NICB Praises Florida’s New Law on Predatory Tow Truck Practices

April 2, 2024

The National Insurance Crime Bureau is hailing a new Florida law that aims to deter predatory tow-truck practices and limit the fees that tow companies can charge.

House Bill 179 was signed by the governor in March and it will take effect July 1, addressing a problem that has grown in Florida and other states in recent years.

“Predatory towing places significant financial burdens on unsuspecting vehicle owners as hidden towing fees leaves individuals with an unexpected and hefty expense,” Eric De Campos, senior director of strategy, policy and government affairs for NICB, said in a news release.

DeCampos and other supporters of the bill have said that law enforcement agencies have reported that some predatory towing firms have swooped in after auto accidents and have charged as much as $10,000 for a single tow. Others have placed liens on cars and sold off the vehicles quickly, before owners could pay the fees, bill advocates have said.

The law will:

  • Require counties, cities and the Florida Highway Patrol to post their maximum allowed towing and storage fees on their websites; they also must establish a process for investigating complaints on fees that are higher than those maximum rates.
  • Increase the minimum time frame allowed before a towed vehicle may be sold.
  • Require tow companies to accept additional forms of payment, and will make a number of other changes to the rules.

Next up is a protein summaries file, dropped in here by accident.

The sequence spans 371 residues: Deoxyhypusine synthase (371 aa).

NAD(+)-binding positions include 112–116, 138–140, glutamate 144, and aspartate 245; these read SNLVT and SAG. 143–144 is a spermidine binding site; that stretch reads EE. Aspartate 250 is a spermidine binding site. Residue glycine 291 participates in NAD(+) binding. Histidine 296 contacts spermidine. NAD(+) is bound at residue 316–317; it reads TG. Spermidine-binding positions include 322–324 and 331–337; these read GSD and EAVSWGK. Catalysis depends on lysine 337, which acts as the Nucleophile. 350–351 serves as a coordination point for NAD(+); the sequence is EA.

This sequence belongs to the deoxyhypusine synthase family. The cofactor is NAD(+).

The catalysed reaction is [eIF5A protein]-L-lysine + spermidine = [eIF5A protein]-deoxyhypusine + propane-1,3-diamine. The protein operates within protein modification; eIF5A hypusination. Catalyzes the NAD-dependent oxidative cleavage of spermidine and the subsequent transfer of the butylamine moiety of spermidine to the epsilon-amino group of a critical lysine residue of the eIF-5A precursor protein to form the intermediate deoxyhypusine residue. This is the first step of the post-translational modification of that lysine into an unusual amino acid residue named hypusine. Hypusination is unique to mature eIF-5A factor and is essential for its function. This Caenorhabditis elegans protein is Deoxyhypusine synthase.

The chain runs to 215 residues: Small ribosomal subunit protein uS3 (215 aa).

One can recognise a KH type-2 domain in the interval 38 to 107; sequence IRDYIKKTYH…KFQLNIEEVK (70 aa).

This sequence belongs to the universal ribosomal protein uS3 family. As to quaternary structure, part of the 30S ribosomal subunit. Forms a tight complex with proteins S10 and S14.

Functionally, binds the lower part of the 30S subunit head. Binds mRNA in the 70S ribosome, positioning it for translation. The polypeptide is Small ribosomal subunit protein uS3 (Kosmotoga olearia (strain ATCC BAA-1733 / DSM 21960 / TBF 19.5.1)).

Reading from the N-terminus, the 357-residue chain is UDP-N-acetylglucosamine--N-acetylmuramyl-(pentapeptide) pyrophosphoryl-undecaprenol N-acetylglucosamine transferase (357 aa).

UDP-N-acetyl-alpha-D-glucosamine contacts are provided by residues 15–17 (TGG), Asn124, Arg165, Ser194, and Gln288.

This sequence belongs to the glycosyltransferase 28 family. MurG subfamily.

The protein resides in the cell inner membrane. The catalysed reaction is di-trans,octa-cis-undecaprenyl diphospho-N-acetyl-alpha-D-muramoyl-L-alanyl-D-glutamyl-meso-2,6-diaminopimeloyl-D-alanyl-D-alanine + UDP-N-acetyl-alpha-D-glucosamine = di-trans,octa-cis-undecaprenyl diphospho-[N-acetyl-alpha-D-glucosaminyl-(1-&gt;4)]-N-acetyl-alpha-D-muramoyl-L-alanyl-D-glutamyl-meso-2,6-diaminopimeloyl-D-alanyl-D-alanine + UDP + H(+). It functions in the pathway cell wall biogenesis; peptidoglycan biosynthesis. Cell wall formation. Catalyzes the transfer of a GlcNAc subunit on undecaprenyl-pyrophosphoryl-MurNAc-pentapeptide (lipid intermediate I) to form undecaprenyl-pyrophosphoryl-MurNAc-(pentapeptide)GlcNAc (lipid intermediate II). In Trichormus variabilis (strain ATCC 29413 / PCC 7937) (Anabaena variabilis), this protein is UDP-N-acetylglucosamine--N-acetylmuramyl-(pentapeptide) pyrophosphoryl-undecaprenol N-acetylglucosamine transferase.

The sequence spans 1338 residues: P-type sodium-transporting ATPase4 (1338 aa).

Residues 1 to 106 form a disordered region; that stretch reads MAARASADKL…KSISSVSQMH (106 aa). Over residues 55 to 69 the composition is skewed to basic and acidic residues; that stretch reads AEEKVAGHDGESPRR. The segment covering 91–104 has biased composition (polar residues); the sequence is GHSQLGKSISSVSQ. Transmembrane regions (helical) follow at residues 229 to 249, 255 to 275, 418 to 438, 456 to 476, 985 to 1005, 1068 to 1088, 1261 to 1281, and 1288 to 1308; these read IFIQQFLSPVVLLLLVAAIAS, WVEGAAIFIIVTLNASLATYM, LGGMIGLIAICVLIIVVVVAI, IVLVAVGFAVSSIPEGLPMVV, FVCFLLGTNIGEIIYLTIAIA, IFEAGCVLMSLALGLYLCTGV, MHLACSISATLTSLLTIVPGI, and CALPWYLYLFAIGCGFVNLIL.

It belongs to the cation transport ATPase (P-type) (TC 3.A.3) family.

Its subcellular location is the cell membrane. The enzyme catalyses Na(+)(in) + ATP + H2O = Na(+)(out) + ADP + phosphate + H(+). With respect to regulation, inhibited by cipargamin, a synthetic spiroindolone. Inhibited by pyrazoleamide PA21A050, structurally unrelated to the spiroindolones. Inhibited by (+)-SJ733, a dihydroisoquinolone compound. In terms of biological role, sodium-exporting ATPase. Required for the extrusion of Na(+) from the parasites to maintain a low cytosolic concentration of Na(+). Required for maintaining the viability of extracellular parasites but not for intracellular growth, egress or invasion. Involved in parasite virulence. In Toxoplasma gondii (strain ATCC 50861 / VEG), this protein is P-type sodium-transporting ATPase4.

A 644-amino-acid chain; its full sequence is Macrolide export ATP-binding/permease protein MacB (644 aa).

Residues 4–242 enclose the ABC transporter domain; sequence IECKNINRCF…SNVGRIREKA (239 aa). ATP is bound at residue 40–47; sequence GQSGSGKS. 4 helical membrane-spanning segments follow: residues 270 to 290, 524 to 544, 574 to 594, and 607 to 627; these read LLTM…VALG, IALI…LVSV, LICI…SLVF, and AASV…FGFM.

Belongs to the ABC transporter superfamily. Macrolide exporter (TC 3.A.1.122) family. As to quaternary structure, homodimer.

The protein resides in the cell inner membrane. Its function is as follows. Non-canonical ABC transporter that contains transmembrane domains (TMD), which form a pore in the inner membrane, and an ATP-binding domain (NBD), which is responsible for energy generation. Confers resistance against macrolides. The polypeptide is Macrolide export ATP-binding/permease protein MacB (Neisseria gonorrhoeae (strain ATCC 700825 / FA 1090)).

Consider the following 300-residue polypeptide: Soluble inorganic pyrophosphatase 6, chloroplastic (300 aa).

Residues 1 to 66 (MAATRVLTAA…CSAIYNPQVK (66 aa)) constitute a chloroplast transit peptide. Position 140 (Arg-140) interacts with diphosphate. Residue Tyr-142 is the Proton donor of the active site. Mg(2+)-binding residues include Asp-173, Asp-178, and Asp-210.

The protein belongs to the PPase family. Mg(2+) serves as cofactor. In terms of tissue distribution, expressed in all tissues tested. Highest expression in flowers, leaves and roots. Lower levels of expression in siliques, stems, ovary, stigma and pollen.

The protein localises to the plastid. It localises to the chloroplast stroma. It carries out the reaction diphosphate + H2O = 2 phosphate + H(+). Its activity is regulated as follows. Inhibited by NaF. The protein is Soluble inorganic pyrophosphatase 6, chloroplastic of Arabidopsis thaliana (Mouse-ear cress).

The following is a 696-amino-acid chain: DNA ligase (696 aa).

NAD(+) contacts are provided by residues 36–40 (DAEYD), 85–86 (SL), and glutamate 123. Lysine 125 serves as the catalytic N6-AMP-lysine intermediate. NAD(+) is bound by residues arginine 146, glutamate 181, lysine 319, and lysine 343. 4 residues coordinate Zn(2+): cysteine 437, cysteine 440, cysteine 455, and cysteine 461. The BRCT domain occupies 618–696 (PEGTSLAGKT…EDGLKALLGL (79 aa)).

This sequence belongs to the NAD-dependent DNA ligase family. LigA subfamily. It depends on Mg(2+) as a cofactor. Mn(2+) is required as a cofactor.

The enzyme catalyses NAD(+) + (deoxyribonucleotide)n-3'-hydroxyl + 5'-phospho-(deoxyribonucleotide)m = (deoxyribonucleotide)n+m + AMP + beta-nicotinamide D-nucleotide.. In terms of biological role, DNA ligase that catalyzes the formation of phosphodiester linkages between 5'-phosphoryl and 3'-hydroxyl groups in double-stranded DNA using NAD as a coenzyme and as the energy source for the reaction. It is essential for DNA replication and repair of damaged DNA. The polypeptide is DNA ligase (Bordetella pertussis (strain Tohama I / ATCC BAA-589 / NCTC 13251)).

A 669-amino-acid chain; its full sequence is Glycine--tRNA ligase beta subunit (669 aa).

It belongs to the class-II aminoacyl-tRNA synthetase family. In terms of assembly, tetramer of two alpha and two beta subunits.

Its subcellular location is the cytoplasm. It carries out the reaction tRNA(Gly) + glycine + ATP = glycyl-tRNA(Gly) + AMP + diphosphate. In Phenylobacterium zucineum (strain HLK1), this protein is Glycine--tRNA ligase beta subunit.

“Upon receiving a copy of a certificate giving notice of the posting of a bond in the required amount and directing the release of the vehicle or vessel, a towing-storage operator must release or return the vehicle or vessel to the party that posted the bond,” the bill reads.

HB 179 was sponsored in part by Rep. Melony Bell in the House, and by Sen. Keith Perry in the Senate. The full bill can be seen here. A legislative analysis is here.

At least four other states have approved legislation this year that would regulate towing firms or would require more transparency on fees, a NICB official said:

  • Virginia HB 1073 – Prohibits towing companies from soliciting vehicles owners at the scene of an accident after police have initiated a tow (sent to governor).
  • Virginia SB 94 – Prohibits tow firms from recruiting others to solicit accident scene victims on the tower’s behalf (sent to governor).
  • Utah HB 204 – Prohibits a tow company from charging towing and storage fees until the tow has been reported to the Motor Vehicle Division (enacted).
  • Kentucky SB 107 – Requires towers to post their rate sheet with the nearest Kentucky State Police post and establishes that a tower would be removed from the Kentucky State Police’s wrecker for noncompliance (sent to governor).

Arizona lawmakers also introduced HB 2269 this year, which would require a towing firm to register with the state Department of Public Safety. Last year, Virginia’s legislative body approved a law that now prohibits tow truck operators from refusing to allow the owner of a towed vehicle, upon proof of ownership, to access and remove any personal items from the vehicle without paying any fee.

Topics Florida Auto Legislation Virginia Kentucky

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